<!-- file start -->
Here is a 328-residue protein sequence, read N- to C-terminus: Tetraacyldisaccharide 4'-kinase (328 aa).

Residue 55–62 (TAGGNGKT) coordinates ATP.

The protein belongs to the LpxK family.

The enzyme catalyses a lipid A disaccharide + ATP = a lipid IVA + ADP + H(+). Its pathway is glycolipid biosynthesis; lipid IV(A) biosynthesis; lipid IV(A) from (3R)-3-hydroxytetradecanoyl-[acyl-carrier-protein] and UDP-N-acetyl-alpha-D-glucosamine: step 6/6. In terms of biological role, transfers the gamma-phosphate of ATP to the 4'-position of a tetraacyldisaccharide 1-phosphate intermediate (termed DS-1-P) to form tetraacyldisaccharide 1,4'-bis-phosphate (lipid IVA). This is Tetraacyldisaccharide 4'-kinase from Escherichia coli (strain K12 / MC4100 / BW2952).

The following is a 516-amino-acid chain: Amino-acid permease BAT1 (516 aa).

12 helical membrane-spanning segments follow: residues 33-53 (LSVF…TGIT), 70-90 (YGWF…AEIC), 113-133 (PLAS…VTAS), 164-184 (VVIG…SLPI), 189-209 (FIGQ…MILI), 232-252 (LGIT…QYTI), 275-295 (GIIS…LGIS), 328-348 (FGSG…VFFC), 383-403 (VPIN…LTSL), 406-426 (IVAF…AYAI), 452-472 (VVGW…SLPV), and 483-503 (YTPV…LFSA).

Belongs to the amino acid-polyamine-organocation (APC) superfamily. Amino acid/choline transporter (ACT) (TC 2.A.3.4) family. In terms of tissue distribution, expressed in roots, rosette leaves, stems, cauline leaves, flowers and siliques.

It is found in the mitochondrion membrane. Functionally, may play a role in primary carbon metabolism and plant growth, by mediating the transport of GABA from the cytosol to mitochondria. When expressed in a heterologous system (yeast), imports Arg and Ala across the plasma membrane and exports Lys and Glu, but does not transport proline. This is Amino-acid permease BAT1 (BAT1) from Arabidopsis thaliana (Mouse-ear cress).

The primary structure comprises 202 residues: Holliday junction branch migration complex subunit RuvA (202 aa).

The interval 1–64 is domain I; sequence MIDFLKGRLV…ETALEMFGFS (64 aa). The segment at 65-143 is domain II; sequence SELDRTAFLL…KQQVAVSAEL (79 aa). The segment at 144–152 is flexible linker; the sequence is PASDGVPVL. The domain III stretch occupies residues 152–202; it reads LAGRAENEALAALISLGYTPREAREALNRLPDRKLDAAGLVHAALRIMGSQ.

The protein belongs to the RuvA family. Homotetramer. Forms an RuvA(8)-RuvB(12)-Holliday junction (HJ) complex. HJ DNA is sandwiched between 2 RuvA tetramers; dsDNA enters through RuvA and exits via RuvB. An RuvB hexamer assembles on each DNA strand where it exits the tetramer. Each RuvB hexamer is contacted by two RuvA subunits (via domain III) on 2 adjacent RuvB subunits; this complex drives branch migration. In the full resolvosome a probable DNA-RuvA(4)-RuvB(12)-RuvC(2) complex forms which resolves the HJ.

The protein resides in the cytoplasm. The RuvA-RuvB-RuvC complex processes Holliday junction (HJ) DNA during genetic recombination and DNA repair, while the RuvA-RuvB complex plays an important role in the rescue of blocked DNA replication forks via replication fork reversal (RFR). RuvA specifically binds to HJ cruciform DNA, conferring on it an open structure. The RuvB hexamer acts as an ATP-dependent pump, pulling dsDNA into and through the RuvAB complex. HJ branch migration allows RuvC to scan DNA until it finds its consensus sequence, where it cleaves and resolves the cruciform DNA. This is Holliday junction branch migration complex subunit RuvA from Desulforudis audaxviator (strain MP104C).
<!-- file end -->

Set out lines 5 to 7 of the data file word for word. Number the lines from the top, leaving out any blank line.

The following is a 516-amino-acid chain: Amino-acid permease BAT1 (516 aa).

12 helical membrane-spanning segments follow: residues 33-53 (LSVF…TGIT), 70-90 (YGWF…AEIC), 113-133 (PLAS…VTAS), 164-184 (VVIG…SLPI), 189-209 (FIGQ…MILI), 232-252 (LGIT…QYTI), 275-295 (GIIS…LGIS), 328-348 (FGSG…VFFC), 383-403 (VPIN…LTSL), 406-426 (IVAF…AYAI), 452-472 (VVGW…SLPV), and 483-503 (YTPV…LFSA).

Belongs to the amino acid-polyamine-organocation (APC) superfamily. Amino acid/choline transporter (ACT) (TC 2.A.3.4) family. In terms of tissue distribution, expressed in roots, rosette leaves, stems, cauline leaves, flowers and siliques.